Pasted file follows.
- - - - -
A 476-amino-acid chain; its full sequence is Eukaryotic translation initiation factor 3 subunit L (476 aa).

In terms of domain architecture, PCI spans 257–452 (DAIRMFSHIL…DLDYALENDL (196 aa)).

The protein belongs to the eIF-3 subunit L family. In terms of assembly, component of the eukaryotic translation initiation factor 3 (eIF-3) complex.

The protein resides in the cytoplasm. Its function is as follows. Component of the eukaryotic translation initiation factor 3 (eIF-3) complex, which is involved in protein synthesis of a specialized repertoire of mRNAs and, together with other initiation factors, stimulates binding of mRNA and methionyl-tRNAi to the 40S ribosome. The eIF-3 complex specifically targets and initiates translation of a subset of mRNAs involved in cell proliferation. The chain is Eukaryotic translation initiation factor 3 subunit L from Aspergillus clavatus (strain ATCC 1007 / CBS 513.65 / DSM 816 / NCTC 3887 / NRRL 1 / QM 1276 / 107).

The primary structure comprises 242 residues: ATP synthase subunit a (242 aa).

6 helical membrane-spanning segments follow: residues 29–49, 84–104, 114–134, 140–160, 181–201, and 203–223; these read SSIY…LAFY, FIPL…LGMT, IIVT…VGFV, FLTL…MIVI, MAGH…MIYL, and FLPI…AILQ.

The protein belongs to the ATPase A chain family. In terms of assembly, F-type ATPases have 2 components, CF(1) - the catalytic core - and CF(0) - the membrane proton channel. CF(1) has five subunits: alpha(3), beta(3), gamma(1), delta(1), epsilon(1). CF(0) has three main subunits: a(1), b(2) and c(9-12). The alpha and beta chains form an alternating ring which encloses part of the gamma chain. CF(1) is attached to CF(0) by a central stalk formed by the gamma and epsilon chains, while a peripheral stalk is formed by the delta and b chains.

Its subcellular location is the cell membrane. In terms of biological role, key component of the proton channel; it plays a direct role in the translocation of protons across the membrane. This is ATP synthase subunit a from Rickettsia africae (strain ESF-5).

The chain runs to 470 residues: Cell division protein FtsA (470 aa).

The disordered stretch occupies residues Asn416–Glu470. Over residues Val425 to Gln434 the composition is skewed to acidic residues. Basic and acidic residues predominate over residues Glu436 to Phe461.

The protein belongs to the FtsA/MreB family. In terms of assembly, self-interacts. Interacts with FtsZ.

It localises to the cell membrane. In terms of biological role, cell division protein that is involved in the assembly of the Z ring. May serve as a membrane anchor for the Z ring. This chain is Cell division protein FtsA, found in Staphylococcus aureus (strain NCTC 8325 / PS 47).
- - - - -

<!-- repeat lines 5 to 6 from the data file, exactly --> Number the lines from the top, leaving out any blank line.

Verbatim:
The primary structure comprises 242 residues: ATP synthase subunit a (242 aa).

6 helical membrane-spanning segments follow: residues 29–49, 84–104, 114–134, 140–160, 181–201, and 203–223; these read SSIY…LAFY, FIPL…LGMT, IIVT…VGFV, FLTL…MIVI, MAGH…MIYL, and FLPI…AILQ.